Constantine attended the opening of the exhibit and explained to attendees the motivations and tactics behind his grant-funded project. After completing his previous project Nowhere People, also exhibited at the Gage Gallery, Constantine decided to return to the United States once President Trump was elected. As a photojournalist, he felt there were significant gaps in how the media covers the stories of detained immigrants.

“The architecture of the detention system has never been visually represented before,” said Constantine, who noted that detention centers are often simply reduced to points on a map. “These prints give the perspective of being there in person.”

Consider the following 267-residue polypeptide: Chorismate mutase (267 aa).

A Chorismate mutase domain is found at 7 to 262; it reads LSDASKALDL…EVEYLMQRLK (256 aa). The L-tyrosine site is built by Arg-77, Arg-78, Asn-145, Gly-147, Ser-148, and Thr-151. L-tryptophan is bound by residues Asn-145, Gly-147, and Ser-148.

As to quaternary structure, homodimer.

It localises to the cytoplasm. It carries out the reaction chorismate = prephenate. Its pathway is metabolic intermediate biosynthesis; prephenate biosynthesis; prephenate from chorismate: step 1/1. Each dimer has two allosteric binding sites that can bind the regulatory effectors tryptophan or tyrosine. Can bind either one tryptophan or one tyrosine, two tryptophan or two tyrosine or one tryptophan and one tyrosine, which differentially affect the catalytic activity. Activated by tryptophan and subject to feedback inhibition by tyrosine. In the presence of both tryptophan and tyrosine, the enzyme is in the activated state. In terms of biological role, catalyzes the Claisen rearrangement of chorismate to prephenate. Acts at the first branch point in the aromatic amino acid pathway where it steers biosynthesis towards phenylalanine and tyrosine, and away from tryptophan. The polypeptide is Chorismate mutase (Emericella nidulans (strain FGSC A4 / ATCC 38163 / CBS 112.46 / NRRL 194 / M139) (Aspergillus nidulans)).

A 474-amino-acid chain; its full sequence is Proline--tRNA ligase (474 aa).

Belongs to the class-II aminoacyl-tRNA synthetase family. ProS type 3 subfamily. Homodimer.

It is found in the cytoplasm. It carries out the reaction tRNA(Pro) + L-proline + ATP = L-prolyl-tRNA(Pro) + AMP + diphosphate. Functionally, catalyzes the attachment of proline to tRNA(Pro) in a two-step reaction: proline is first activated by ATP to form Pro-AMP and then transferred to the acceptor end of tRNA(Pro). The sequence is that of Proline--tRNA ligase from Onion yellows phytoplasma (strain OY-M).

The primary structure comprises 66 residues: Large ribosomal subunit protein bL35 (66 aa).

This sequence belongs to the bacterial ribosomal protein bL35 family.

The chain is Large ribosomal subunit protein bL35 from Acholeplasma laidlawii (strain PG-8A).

“I have never had acting or singing students connect so deeply with material,” said O’Brien of the opportunity. “It was a powerful experience to see their ensemble investment in truthful and empathetic delivery of text.”

“I have never had acting or singing students connect so deeply with material. It was a powerful experience to see their ensemble investment in truthful and empathetic delivery of text.”

– Susan O’Brien
Visiting Assistant Professor of Opera Studies

Constantine is an internationally acclaimed photographer who has published three books of his documentary photography projects, but he told attendees that no one was willing to publish these photos. The Gage Gallery allowed him to see these photos printed so largely for the first time.

“The juxtaposition really sticks with me when they’re printed this big,” said Constantine. “You can see how these detention centers are buried in nothingness — of the desert, of farmlands, of industrial centers.”

Constantine speaking with vocal performance students